As for the correct usage of the word “lady” are there not still “dinner ladies”?


      • French courts sometimes do get involved, it’s rare, but a possibility. This case concerned an ancien regime title, and it was successfully argued that even though it only has ‘souvenir de famille’ legal status, the original rules apply. In other words it can only be used as a souvenir de famille if the original conditions are obeyed. Strange but interesting.


  1. I’m not sure that Jesus would call anyone a sinner, and I shy away from parts of the Bible that attribute unkindness to him or to God, and then use that to excuse their own prejudice. “God says….therefore I’m off the hook, and you can’t argue with me, or else you are a sinner….”

    We all do the best we can, and that is good enough.

    Great post, thank you! xx :-))


  2. I’m sure I’m missing subtle nuances, like in your final line, but I find the whole sin delusion to be terribly troubling and damaging. Plus, going by the Bible, remarriage is a serious and definition sin, whereas gay marriage is a ‘guessed sin’. I was right though, it is about Bible interpretation and judging.


    • No, it is about movement and hope. The conservative evangelicals (though not all of them) are accepting remarried divorcees into their churches, by a little shimmy round the condemnatory interpretations of the Bible. Even Christian “legalists” realise legalism is wrong, though they imagine they avoid it.

      The alternative is to hold two things in your mind: an ideal and an actual. We seek the ideal. We manage the actual. Perfect Mum is always fragrant, little ones always happy, she is CEO of a multinational yet needs no nanny etc, and her house is immaculate. Actual mum loves her little ones and manages more or less OK. though she does not make that “perfect” ideal. In community, we can help each other in love to get closer to the ideal, and celebrate all our successes.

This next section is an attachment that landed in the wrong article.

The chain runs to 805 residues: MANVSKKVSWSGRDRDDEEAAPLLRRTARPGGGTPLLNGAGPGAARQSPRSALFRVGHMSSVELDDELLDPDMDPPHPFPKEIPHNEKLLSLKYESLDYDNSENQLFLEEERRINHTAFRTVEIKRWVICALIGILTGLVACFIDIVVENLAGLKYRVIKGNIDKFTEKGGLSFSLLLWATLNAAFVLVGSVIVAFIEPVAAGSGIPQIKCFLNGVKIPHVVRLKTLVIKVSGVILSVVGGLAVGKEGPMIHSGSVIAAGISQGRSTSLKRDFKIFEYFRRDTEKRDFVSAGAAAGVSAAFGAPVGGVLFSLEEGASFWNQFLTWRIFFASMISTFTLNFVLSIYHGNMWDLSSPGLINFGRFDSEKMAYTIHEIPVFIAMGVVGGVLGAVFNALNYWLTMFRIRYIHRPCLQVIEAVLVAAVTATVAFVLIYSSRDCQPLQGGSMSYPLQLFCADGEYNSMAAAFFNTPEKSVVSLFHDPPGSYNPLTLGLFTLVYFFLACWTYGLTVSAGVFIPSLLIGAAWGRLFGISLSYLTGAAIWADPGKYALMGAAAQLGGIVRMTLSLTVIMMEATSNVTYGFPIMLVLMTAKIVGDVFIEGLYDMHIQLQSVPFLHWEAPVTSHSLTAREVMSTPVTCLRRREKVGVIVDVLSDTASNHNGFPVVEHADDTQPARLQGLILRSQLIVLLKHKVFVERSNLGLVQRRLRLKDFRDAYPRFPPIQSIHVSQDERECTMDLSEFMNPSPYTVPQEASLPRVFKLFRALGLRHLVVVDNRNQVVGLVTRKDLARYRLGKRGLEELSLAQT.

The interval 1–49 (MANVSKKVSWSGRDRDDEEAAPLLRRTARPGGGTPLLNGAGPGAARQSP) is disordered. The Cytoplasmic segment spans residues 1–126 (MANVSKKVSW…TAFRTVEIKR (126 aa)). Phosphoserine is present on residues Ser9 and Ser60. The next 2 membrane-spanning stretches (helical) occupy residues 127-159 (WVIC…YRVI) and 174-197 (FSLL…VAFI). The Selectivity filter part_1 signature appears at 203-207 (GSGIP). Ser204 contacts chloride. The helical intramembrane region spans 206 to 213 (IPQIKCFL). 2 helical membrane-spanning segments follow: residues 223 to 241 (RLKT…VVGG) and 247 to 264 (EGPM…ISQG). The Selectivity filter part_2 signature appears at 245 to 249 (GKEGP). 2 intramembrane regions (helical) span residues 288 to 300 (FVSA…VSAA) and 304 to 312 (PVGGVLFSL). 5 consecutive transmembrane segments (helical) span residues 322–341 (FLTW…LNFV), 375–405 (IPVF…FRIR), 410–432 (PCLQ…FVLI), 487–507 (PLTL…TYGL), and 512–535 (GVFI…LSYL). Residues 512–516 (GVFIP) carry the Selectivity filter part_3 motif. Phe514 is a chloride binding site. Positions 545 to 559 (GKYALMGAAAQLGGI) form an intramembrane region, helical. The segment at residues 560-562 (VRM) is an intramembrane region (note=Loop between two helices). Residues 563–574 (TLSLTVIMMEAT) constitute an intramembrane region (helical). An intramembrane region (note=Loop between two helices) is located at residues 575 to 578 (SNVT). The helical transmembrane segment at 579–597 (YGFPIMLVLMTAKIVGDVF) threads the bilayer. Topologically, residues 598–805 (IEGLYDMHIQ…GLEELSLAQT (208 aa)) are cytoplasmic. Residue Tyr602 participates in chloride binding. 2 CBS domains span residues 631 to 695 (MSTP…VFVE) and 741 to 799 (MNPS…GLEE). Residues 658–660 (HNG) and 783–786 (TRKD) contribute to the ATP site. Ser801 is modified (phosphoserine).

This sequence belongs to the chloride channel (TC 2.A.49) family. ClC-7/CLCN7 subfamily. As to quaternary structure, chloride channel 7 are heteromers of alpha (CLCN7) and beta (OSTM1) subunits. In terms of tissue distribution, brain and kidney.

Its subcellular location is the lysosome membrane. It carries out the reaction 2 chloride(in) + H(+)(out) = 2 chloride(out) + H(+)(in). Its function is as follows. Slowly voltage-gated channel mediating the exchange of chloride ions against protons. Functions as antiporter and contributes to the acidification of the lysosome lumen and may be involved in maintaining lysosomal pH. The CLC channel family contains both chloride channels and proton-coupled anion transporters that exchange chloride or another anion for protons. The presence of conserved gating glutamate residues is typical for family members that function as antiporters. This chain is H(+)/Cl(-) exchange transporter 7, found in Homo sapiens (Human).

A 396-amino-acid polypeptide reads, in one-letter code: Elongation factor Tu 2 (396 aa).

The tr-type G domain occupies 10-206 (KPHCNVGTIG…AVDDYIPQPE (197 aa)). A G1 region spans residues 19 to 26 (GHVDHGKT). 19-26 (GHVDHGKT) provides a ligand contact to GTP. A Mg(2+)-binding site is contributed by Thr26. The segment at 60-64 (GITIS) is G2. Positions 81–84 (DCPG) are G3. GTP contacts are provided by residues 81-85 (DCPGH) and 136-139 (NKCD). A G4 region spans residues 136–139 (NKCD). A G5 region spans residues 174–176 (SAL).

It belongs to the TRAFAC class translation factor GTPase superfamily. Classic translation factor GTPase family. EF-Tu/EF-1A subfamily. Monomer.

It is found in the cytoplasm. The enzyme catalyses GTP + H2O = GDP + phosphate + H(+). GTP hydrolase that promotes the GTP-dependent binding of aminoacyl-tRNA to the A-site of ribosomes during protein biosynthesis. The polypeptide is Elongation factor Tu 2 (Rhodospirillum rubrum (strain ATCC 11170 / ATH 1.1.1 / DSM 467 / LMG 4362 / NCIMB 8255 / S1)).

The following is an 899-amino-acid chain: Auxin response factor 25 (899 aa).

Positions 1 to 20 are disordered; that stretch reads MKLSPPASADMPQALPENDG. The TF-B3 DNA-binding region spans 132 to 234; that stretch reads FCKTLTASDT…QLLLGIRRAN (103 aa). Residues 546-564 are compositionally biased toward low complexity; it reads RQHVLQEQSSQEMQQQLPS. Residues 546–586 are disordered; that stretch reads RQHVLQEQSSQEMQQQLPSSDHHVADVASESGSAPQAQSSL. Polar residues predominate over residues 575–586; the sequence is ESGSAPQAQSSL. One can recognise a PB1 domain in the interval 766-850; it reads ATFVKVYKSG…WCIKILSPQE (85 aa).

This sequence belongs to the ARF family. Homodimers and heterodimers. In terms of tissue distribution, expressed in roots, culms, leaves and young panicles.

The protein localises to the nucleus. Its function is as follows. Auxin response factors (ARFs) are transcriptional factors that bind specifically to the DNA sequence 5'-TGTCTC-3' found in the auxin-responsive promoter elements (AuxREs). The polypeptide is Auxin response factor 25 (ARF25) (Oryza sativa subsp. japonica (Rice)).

Sin can be damaging, judging the bad people (including onesself) for breaking the Rules. Or it can be a spur to do better. Be aware of it, and aware of the infinite love and forgiveness of the great I AM.


      • There’s no such thing as perfect – it’s just a word we throw around. There’s no ideal either, and that’s what we need to stop imagining. Everyone’s doing their own thing and we need to celebrate that. Feeling bad about ourselves doesn’t generally spur us on to do better, it just makes us feel shitty and demotivated. That’s my experience anyway.


        • For me, the perfect is inspiration, not a stick to beat myself with; mostly what I manage is good enough; there is love and forgiveness freely available.

          Or- imagining the best I can be inspires me to get closer to that best. If I cannot imagine an action I cannot perform it. That could make me feel shitty- I never reach that perfect- and to avoid that, there is freely available love and forgiveness at the heart of Christianity. Those who see Christianity as a system of rules and punishments miss its point.

          And- it is my perfect, my idiosyncratic ideal, which matters, not some standard one.